Housing Forum and CIH among bodies to respond to DLHUC consultation that closes today

Sector bodies have called for more support for social landlords to meet the government’s latest proposed energy efficient rules for new homes.

The Housing Forum and the Chartered Institute of Housing are among the bodies to respond to the government’s technical consultation on the Future Homes and Buildings Standards, which closes today.

The Department for Levelling Up, Housing and Communities (DLUHC) is proposing further measures to improve the energy efficiency of homes, including airtightness requirements and a ban on fossil fuel-fired boilers and hydrogen and biofuels.

Future Homes Standard 2 shutterstock

Source: Shutterstock

DLUHC is consulting on two options for energy efficiency rules for new homes

Its aim is to ensure homes built from 2025 will produce 75% to 80% less carbon emissions than those built under current regulations, contributing to the UK’s target of achieving net zero by 2050.

DLUHC is consulting on two specification options for new homes. ‘Option 1’ has higher additional build costs but lower bills for residents, as it includes solar PV panels, a wastewater heat recovery system, increased airtightness and a decentralised mechanical ventilation system. ‘Option 2’ does not have these elements so has lower additional build costs.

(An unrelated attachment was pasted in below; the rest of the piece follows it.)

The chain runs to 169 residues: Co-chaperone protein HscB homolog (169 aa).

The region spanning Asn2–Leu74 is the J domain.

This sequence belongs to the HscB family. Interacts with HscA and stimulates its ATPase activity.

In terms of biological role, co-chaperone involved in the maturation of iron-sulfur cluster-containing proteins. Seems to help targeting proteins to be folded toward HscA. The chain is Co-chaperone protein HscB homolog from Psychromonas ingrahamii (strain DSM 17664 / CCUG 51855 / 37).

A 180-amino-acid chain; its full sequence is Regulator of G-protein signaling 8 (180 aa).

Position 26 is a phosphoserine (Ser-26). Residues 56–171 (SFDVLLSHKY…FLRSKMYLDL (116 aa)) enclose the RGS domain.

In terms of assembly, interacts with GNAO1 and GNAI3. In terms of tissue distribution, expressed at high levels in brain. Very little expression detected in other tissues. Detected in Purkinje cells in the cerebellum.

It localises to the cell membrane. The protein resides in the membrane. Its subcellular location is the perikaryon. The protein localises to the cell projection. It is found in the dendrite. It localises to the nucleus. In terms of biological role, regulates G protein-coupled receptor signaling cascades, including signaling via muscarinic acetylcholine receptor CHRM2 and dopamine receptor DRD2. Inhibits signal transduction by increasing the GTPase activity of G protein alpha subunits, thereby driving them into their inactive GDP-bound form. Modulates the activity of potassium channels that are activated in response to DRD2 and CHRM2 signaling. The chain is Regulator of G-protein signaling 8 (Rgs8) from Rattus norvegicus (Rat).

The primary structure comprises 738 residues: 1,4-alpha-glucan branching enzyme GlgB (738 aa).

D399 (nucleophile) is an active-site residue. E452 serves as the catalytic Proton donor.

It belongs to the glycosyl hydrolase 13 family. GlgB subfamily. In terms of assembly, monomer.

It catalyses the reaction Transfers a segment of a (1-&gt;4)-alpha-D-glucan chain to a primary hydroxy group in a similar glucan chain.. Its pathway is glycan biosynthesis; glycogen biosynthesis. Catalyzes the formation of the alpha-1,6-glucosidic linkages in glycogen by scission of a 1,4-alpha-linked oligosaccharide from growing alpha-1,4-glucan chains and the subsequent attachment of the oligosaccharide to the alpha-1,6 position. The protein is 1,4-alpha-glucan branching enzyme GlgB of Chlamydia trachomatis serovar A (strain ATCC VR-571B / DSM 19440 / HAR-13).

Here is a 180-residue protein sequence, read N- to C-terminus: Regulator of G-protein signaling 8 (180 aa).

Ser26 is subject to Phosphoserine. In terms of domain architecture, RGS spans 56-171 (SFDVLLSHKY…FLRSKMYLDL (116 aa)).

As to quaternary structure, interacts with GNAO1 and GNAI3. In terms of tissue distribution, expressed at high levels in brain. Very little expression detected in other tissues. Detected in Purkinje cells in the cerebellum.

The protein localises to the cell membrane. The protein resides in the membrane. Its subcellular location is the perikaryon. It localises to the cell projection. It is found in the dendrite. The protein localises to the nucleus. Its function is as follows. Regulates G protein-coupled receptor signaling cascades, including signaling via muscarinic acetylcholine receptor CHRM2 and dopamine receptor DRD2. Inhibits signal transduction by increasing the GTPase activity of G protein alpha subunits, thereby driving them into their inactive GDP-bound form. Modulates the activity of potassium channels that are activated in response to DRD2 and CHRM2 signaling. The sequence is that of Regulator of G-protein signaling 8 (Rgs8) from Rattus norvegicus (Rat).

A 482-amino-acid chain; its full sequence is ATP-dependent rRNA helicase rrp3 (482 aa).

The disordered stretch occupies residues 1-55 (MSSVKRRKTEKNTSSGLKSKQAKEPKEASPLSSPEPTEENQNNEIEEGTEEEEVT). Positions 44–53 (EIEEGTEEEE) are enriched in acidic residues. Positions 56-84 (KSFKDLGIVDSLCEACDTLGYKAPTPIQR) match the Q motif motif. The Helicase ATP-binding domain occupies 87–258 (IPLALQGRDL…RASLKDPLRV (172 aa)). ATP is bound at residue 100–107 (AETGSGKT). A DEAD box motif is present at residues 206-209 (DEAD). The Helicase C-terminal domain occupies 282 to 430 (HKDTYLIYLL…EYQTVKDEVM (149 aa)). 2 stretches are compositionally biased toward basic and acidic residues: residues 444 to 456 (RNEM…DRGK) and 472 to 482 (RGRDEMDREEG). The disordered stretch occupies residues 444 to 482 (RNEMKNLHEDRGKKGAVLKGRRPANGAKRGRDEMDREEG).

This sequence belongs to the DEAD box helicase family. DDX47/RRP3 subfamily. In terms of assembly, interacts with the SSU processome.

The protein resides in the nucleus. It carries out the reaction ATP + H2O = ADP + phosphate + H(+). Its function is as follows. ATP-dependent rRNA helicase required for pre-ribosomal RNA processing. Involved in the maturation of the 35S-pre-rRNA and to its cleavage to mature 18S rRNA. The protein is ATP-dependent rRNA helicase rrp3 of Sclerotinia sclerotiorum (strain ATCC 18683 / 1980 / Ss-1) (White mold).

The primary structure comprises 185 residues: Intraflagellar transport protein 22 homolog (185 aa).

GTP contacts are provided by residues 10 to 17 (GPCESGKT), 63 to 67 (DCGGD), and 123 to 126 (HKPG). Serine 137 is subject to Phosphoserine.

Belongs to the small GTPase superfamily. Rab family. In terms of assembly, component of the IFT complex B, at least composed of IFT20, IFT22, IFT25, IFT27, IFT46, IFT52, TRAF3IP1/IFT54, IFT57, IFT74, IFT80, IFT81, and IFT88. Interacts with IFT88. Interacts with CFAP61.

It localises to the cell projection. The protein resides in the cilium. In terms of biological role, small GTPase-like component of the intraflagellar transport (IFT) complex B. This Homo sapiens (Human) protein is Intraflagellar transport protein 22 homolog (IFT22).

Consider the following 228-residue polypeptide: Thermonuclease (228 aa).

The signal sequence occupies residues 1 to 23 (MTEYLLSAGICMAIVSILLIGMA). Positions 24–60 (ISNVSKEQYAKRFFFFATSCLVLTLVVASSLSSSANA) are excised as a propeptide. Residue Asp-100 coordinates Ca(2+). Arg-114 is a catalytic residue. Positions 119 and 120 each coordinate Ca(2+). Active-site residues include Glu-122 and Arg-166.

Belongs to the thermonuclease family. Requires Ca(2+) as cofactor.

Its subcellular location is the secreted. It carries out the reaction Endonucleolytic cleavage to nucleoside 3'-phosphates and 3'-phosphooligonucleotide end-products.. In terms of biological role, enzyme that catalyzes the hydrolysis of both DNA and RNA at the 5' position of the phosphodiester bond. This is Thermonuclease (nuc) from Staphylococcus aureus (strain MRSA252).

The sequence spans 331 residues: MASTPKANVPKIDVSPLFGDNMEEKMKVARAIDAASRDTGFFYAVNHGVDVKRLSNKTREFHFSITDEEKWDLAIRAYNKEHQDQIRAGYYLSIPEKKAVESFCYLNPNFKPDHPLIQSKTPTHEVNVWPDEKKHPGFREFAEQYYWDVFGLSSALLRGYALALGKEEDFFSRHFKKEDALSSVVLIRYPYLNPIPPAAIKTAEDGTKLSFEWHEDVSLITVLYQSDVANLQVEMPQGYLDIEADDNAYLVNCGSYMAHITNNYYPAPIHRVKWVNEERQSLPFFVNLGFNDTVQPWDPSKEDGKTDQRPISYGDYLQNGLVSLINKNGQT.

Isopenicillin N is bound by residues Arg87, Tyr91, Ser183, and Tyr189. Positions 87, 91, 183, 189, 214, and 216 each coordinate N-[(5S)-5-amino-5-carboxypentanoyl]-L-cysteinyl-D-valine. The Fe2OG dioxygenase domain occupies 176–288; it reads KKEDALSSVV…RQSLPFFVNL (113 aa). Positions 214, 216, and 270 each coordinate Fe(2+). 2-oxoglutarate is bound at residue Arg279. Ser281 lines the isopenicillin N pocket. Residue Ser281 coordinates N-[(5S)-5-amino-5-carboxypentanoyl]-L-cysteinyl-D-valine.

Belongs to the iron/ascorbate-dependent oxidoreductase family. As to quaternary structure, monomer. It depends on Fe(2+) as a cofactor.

>> See also: What the Future Homes Standard means for net zero

The Housing Forum in its submission said it supports the more ambitious ‘option 1’ but had some concerns around the real-world performance of mechanical cooling.

In its submission, the CIH said it prefers the first option, adding that option 2 would be a “missed opportunity to tackle fuel poverty”. But it added that it wanted a “genuine long-term plan” for housing to be established.

The institute also said an 18-month transition period is too short a timeframe to adjust business plans and policy to meet the requirements, adding: “A longer transitional period will enable design assessments and development pipelines to be fully compliant.”